Tuesday, June 30, 2009

What specious, pompous, asinine cowards with no sense of decency…

posted by Bill Arnett @ 10:40 AM Permalink

…or dignity or, seemingly, holding little value the lives of American soldiers, Iraqis, Palestinians, or anyone other than the power structure of America. Those whom care naught for anything but hegemony, control of the world's resources, and the means, fair or foul, by which we seek to dominate and enslave the other countries which have the misfortune of sharing this planet with the most war-mongering country on earth, America.

I sit day by day semi-absorbing the news (if I actually did absorb the news I would be certifiably insane) listening to our collective talking heads stirring up ill feelings between nations that in many cases they have never been to, insulting world leaders (including our own) in order to puff up their alleged credibility just as a peacock spreads its glorious tail with the dozens of 'false eyes' to intimate that it is a much larger and threatening beast than it actually is.

America has become that peacock and should several countries, very few really, decide to form an alliance they could easily defeat America to, "… bring democracy to the American people…" as democracy is to be understood by current world citizens.

Democracy: elections fixed or stolen or the results ignored or tied up in a court to prevent an elected representative from assuming office after a lawful vote was taken. (Think Franken/Coleman)

Democracy: no national health care, millions uninsured, millions making that awful choice between taking their medicine or splurging by opening a fresh can of dog food.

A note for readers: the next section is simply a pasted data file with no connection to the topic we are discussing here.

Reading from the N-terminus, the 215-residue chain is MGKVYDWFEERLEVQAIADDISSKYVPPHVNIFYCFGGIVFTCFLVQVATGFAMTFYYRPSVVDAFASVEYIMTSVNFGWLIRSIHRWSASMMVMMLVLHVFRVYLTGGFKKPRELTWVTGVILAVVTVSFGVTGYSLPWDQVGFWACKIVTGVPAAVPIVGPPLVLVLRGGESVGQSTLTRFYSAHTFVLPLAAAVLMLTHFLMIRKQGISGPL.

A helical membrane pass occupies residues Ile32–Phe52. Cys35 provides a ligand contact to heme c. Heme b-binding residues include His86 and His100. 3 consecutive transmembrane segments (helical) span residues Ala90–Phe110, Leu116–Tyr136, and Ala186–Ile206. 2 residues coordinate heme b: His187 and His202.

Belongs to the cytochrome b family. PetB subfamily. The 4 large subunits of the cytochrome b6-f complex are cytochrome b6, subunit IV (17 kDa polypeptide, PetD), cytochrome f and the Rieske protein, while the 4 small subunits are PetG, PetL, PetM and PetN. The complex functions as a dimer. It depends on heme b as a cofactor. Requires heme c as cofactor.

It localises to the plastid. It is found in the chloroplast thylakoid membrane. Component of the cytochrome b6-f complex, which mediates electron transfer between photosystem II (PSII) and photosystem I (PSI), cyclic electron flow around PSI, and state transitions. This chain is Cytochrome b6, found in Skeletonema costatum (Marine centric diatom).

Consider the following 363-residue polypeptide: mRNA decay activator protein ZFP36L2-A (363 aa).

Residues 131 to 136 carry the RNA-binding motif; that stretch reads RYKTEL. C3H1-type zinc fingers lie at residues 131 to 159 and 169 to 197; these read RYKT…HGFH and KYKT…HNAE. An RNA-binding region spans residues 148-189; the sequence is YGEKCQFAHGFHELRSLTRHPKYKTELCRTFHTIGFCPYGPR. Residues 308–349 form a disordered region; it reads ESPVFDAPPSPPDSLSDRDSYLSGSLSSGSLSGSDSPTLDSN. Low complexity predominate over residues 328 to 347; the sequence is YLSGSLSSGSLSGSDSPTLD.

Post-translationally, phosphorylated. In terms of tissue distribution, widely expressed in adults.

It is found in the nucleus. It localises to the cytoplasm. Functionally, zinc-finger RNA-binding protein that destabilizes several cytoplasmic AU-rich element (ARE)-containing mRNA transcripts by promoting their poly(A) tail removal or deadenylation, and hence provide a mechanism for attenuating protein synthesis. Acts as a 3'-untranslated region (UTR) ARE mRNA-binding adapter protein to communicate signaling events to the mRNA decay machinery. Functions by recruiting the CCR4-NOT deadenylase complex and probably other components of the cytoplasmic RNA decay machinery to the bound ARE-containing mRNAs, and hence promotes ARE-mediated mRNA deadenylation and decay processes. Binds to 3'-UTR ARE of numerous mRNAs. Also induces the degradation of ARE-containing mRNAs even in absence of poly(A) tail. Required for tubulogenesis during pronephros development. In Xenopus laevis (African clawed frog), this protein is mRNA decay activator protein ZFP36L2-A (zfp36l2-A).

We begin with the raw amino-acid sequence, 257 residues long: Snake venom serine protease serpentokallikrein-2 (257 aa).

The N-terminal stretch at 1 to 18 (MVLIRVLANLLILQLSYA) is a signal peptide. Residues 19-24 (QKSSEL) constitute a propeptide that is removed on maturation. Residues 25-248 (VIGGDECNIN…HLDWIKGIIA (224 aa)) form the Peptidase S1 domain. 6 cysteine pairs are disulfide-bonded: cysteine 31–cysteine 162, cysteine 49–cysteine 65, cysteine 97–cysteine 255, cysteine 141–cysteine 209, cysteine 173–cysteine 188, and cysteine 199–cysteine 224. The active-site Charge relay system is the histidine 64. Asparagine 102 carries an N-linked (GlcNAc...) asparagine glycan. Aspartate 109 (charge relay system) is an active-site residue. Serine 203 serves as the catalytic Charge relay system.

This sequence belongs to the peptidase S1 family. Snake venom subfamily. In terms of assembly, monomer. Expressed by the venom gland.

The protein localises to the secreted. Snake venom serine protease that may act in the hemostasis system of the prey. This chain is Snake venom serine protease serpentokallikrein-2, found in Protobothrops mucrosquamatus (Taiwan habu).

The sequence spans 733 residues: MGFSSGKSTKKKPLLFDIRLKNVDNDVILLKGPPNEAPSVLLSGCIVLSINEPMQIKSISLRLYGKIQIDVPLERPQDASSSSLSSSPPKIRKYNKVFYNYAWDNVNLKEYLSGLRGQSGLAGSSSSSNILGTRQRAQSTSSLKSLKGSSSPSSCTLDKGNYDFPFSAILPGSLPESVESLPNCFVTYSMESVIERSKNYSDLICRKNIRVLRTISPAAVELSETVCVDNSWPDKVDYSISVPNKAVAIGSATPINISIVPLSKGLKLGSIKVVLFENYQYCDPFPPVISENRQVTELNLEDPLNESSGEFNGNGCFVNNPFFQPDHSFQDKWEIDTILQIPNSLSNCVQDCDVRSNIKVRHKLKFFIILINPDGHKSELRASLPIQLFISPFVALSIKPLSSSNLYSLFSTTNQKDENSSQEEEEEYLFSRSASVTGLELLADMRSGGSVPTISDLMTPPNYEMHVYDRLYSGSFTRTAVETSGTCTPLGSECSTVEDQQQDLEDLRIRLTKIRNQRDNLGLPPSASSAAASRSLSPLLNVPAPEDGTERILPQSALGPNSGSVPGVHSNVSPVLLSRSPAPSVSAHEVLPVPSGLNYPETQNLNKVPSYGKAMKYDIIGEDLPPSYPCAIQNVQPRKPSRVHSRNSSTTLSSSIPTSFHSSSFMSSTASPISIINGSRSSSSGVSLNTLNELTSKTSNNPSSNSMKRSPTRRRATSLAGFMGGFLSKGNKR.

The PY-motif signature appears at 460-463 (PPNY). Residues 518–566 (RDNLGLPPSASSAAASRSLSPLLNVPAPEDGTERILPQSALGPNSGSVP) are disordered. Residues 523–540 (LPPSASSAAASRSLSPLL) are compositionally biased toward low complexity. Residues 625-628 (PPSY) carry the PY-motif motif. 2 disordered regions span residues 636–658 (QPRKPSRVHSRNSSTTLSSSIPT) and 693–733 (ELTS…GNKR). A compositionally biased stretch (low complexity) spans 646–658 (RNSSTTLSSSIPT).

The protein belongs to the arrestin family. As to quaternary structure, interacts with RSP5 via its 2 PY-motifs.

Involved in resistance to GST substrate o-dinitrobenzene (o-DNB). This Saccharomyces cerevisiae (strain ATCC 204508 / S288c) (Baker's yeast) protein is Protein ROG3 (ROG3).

Democracy: where anyone can be imprisoned indefinitely for any reason (as long as the words national security are uttered as a witch utters incantations while stirring her acidic, poisonous brew) with no hope of being charged, given an attorney to represent them, unable to see, feel, touch, and examine any evidence presented against them and no right to confront their accuser and have their case decided by a jury of their peers. You know, the things that formerly made America great.

Democracy: where evidence that was formerly considered, "…the fruit of the poisonous tree…" evidence and any other evidence to which it lead that was obtained by illegal means such as torture, coercion, and similar means was forbidden. It was not allowed and had no legitimacy in American Courts.

Democracy: where the leaders of America are desperately seeking any provocation, however slight or even imagined, to attack other countries with whom we disagree and to further American dominance.

Democracy: a government that ignores lawful votes in other countries if our leaders just happen to dislike the person/s elected in foreign countries, or, worst yet, places sanctions on the entire civilization of another country because we dislike their leaders or the policies they espouse. Freedom of speech, freedom of religion, and the right of other people to assemble in support their leaders is utterly ignored by America.

Democracy: brought to you by the leading producer of nuclear weapons, cluster bombs, heat ray cannons to disperse crowds by burning their skin, sound cannons so painful as to drive away a threat. (When Nikoli Tesla died he was working on a weapon so terrible that he believed it would end all war by necessity. The weapon was a death ray that killed people and animals but did no damage to infrastructure: they simply fell dead where they stood. Upon his death the American government immediately seized his laboratories, classified all his research TOP SECRET, it remains so classified, and our government has never allowed anyone but very carefully vetted people access to his work. Hmm, death rays, rays to burn you from a safe [for our soldiers] distance away, sound cannons, but…nah…there couldn't possibly be any connection between these events, eh?)